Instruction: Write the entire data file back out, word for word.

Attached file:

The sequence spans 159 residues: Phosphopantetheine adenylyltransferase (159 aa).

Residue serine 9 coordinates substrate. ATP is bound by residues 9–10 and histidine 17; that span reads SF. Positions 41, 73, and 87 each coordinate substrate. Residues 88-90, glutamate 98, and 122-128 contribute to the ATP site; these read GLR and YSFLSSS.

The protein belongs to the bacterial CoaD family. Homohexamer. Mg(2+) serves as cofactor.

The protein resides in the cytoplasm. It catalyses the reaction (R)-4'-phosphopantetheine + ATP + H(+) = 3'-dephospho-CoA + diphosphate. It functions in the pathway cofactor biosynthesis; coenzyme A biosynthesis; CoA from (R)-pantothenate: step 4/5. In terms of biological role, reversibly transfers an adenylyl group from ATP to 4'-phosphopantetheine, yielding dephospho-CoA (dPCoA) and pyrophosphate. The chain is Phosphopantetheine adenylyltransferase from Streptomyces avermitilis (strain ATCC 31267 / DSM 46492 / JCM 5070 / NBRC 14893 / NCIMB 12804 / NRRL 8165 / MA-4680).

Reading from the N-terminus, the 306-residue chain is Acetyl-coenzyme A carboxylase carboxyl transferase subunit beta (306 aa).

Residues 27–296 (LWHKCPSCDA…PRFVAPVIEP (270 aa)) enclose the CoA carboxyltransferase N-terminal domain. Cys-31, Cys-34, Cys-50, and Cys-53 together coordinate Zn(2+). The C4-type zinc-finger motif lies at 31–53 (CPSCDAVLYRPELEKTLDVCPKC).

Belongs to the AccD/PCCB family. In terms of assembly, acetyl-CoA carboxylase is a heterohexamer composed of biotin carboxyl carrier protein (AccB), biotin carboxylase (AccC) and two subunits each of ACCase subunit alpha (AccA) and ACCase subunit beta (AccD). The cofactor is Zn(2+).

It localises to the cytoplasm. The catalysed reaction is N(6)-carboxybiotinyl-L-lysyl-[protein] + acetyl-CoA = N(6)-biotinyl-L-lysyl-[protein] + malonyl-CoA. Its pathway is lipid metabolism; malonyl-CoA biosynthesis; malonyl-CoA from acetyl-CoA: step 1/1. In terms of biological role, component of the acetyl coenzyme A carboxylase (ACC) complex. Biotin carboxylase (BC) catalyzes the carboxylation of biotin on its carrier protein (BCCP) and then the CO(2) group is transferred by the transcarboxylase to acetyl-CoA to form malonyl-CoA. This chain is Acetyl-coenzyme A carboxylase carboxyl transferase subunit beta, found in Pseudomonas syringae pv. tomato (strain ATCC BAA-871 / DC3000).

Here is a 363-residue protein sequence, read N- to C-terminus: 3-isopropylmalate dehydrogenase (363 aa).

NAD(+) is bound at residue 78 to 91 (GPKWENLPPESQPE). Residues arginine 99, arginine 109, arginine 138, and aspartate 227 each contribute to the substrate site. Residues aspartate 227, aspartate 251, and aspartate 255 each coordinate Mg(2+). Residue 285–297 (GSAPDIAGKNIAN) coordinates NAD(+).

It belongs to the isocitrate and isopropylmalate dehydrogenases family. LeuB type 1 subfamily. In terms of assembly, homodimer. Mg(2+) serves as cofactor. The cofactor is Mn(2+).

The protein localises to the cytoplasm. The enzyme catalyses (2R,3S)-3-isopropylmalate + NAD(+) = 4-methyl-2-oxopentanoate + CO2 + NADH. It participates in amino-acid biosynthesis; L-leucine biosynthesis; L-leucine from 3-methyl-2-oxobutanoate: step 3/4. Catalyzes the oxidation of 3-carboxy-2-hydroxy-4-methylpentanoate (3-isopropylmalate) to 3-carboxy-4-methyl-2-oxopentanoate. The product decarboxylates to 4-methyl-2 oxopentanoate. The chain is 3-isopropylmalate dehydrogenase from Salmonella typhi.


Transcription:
The sequence spans 159 residues: Phosphopantetheine adenylyltransferase (159 aa).

Residue serine 9 coordinates substrate. ATP is bound by residues 9–10 and histidine 17; that span reads SF. Positions 41, 73, and 87 each coordinate substrate. Residues 88-90, glutamate 98, and 122-128 contribute to the ATP site; these read GLR and YSFLSSS.

The protein belongs to the bacterial CoaD family. Homohexamer. Mg(2+) serves as cofactor.

The protein resides in the cytoplasm. It catalyses the reaction (R)-4'-phosphopantetheine + ATP + H(+) = 3'-dephospho-CoA + diphosphate. It functions in the pathway cofactor biosynthesis; coenzyme A biosynthesis; CoA from (R)-pantothenate: step 4/5. In terms of biological role, reversibly transfers an adenylyl group from ATP to 4'-phosphopantetheine, yielding dephospho-CoA (dPCoA) and pyrophosphate. The chain is Phosphopantetheine adenylyltransferase from Streptomyces avermitilis (strain ATCC 31267 / DSM 46492 / JCM 5070 / NBRC 14893 / NCIMB 12804 / NRRL 8165 / MA-4680).

Reading from the N-terminus, the 306-residue chain is Acetyl-coenzyme A carboxylase carboxyl transferase subunit beta (306 aa).

Residues 27–296 (LWHKCPSCDA…PRFVAPVIEP (270 aa)) enclose the CoA carboxyltransferase N-terminal domain. Cys-31, Cys-34, Cys-50, and Cys-53 together coordinate Zn(2+). The C4-type zinc-finger motif lies at 31–53 (CPSCDAVLYRPELEKTLDVCPKC).

Belongs to the AccD/PCCB family. In terms of assembly, acetyl-CoA carboxylase is a heterohexamer composed of biotin carboxyl carrier protein (AccB), biotin carboxylase (AccC) and two subunits each of ACCase subunit alpha (AccA) and ACCase subunit beta (AccD). The cofactor is Zn(2+).

It localises to the cytoplasm. The catalysed reaction is N(6)-carboxybiotinyl-L-lysyl-[protein] + acetyl-CoA = N(6)-biotinyl-L-lysyl-[protein] + malonyl-CoA. Its pathway is lipid metabolism; malonyl-CoA biosynthesis; malonyl-CoA from acetyl-CoA: step 1/1. In terms of biological role, component of the acetyl coenzyme A carboxylase (ACC) complex. Biotin carboxylase (BC) catalyzes the carboxylation of biotin on its carrier protein (BCCP) and then the CO(2) group is transferred by the transcarboxylase to acetyl-CoA to form malonyl-CoA. This chain is Acetyl-coenzyme A carboxylase carboxyl transferase subunit beta, found in Pseudomonas syringae pv. tomato (strain ATCC BAA-871 / DC3000).

Here is a 363-residue protein sequence, read N- to C-terminus: 3-isopropylmalate dehydrogenase (363 aa).

NAD(+) is bound at residue 78 to 91 (GPKWENLPPESQPE). Residues arginine 99, arginine 109, arginine 138, and aspartate 227 each contribute to the substrate site. Residues aspartate 227, aspartate 251, and aspartate 255 each coordinate Mg(2+). Residue 285–297 (GSAPDIAGKNIAN) coordinates NAD(+).

It belongs to the isocitrate and isopropylmalate dehydrogenases family. LeuB type 1 subfamily. In terms of assembly, homodimer. Mg(2+) serves as cofactor. The cofactor is Mn(2+).

The protein localises to the cytoplasm. The enzyme catalyses (2R,3S)-3-isopropylmalate + NAD(+) = 4-methyl-2-oxopentanoate + CO2 + NADH. It participates in amino-acid biosynthesis; L-leucine biosynthesis; L-leucine from 3-methyl-2-oxobutanoate: step 3/4. Catalyzes the oxidation of 3-carboxy-2-hydroxy-4-methylpentanoate (3-isopropylmalate) to 3-carboxy-4-methyl-2-oxopentanoate. The product decarboxylates to 4-methyl-2 oxopentanoate. The chain is 3-isopropylmalate dehydrogenase from Salmonella typhi.